Author and artist Beth Surdut listens to ravens, and has paddled with alligators in wild and scenic places. She also knows that a nest shouldn't be judged on appearance alone...
©Beth Surdut 2016
High-up in the imposing tamarisk tree outside my bedroom window, a migratory white-winged dove nestles like a plump teapot in the flat saucer where the branches fork. I can see the circle of blue highlighted with lavender around her bright orange eye as she bends her head to rearrange some sticks poking out around her. Her mate arrives with another slim stick in his beak and he stands on her back, drops the stick next to her, and then flies off for what seems to be a very long time before returning with another stick. Again, he stands on top of her, drops his gift, which slides away and shimmies through the air. He does not fly down to retrieve it, but instead returns to his favorite building supply area.
I think they must be new at this, but the more attention I pay, the more I learn that there is a lot that I don’t know about critters, even when I think I do.
By day two of construction, we have had rain—unusual, I’m told. The air sits sweet and sticky on my skin. The dove sits on her sticks. When hummingbirds build a nest, it is compact, dense, designed with tensile strength and lined with soft materials. Clearly, the doves didn’t get that memo. If these inhabitants were humans, they’d be on the road to divorce or looking for another architect and builder.
By day four, the nest looks like a skeleton ready to be filled in. Ms. Dove sits, but doesn’t stay. I take the opportunity to wrap my dressmaker’s tape around the tamarisk’s girth—41 inches tapering upwards to 36. I’m impressed. Though these trees are disliked for their lusty drinking habits and sloppy grooming, I see this one as a tree of life where not only the doves nest, but also, varieties of sparrows, hummingbirds, and verdins perch and call while collared lizards scuttle across the bulky outstretched base.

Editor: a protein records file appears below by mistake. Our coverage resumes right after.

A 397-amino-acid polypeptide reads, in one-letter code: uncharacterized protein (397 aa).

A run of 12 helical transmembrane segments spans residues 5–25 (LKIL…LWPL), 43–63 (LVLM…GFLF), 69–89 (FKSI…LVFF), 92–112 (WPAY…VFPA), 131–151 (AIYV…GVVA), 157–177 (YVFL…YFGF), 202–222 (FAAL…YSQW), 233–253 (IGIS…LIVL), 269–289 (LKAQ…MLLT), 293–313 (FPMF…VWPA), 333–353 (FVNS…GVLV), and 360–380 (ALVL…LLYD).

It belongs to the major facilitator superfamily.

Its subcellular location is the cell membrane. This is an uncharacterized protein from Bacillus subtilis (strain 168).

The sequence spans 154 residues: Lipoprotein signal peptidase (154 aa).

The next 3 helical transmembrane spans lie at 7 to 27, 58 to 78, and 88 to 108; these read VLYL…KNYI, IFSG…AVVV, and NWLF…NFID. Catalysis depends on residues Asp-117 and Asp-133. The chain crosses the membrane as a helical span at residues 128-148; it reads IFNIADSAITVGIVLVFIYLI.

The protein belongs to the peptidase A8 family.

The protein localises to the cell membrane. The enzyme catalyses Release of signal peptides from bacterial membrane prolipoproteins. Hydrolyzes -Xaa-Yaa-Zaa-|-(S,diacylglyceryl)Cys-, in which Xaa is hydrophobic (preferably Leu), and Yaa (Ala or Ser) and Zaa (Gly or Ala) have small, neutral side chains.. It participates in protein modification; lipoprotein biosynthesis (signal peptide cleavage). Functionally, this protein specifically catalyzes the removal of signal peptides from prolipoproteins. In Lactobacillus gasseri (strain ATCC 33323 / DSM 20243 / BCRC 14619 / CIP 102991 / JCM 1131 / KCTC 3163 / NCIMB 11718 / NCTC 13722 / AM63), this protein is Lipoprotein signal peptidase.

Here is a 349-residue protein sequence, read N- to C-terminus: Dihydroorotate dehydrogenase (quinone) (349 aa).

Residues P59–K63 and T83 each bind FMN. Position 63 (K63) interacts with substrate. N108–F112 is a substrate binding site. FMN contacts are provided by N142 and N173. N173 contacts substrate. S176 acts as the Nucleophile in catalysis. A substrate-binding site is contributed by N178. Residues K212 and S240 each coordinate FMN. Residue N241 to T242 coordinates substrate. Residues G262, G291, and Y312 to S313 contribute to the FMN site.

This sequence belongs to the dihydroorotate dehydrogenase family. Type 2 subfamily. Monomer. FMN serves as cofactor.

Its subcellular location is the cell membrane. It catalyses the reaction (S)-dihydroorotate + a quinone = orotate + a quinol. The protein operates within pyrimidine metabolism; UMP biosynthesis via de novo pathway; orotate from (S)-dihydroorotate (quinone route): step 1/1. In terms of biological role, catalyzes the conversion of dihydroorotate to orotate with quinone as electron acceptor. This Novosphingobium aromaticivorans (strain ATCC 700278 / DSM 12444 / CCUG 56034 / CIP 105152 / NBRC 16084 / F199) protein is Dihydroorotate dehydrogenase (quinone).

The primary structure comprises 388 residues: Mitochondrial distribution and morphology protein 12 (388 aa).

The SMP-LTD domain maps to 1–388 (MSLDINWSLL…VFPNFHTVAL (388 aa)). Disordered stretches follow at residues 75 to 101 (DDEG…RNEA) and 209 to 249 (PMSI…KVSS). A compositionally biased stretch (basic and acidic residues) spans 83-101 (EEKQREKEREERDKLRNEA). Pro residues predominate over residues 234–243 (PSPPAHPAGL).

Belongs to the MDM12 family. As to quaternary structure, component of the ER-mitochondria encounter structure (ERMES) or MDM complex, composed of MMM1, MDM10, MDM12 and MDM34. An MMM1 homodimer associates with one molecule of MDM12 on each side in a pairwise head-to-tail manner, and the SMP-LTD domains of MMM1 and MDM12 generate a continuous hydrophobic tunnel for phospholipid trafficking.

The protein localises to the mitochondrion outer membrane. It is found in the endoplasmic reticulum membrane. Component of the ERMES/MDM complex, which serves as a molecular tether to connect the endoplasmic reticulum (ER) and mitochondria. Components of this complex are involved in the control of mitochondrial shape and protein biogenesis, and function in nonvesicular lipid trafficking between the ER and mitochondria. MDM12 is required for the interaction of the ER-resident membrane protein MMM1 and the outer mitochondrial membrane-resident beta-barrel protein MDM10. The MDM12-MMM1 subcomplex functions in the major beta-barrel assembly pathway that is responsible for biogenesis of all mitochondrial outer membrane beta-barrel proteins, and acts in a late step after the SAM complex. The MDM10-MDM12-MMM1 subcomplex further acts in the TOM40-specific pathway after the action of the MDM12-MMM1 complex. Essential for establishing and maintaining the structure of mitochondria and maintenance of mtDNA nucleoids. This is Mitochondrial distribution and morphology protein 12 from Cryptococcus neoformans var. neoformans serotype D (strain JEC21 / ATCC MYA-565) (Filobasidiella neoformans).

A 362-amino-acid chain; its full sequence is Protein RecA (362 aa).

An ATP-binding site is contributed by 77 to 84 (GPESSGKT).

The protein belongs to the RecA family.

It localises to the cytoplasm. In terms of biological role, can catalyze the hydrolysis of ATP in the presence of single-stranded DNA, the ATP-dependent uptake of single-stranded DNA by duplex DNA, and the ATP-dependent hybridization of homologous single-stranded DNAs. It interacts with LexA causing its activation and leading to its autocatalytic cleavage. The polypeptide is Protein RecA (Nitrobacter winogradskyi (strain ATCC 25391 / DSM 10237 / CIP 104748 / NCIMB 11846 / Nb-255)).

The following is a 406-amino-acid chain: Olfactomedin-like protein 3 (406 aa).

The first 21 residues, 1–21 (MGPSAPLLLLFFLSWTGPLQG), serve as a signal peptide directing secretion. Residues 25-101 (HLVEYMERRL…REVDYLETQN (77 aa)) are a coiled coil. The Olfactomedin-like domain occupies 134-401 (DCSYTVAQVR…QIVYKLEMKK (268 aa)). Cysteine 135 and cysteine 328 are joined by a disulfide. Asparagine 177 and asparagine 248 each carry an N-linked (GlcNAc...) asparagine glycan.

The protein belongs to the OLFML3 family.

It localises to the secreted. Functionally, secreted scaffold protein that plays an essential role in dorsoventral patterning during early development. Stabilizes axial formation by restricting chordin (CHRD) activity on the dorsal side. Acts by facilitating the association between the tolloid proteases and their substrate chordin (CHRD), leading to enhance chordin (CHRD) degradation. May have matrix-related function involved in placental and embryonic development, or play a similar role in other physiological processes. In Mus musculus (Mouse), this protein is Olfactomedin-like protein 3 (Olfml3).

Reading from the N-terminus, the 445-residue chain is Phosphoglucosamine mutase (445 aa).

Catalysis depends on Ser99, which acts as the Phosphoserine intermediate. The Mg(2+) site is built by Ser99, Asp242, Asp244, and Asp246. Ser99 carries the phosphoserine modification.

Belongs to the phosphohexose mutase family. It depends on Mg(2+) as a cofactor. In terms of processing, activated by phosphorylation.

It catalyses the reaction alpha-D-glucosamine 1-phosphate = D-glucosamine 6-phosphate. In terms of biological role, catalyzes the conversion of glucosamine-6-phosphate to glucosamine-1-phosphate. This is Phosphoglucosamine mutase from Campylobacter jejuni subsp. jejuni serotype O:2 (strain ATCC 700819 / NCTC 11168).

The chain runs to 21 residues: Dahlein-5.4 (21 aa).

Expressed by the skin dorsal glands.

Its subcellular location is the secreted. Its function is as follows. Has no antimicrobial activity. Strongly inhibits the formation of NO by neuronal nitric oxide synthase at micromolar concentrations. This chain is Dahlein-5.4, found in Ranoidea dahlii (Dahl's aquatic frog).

Later in the morning, as I’m watering the nearby bamboo, the dove pair returns. She nestles, he stands on top of her, his head above hers, and their heads turn towards me in unison as I walk by. The unlined, seemingly rickety, open-air nest that resembles a tangled pile of the game of Pick-Up Sticks proves to be a challenge for me to draw as I try to discern where the elements intersect. What appeared to be a haphazard pile, serves the purpose of holding mother and two eggs—usually two—until little pin-feathered beings grow viable feathers and fly to the ground after two weeks. Both parents watch over them during incubation and through this exploratory period, but doves are food for the Harris’ and Cooper’s hawks in my ‘hood.
Yet even with the losses due to predation, consider the seemingly ubiquitous presence of doves that pollinate saguaros and line the utility wires — I often count more than 20 — and the ones that fly out of the oleanders and eucalyptus as if flushed by hounds when I walk by. Look around for the nests—my neighbor has one built on the electrical outlet cover next to the light by her front door, another in the rhus lancia tree at the corner of her house, and a third on a crossbeam under her patio roof.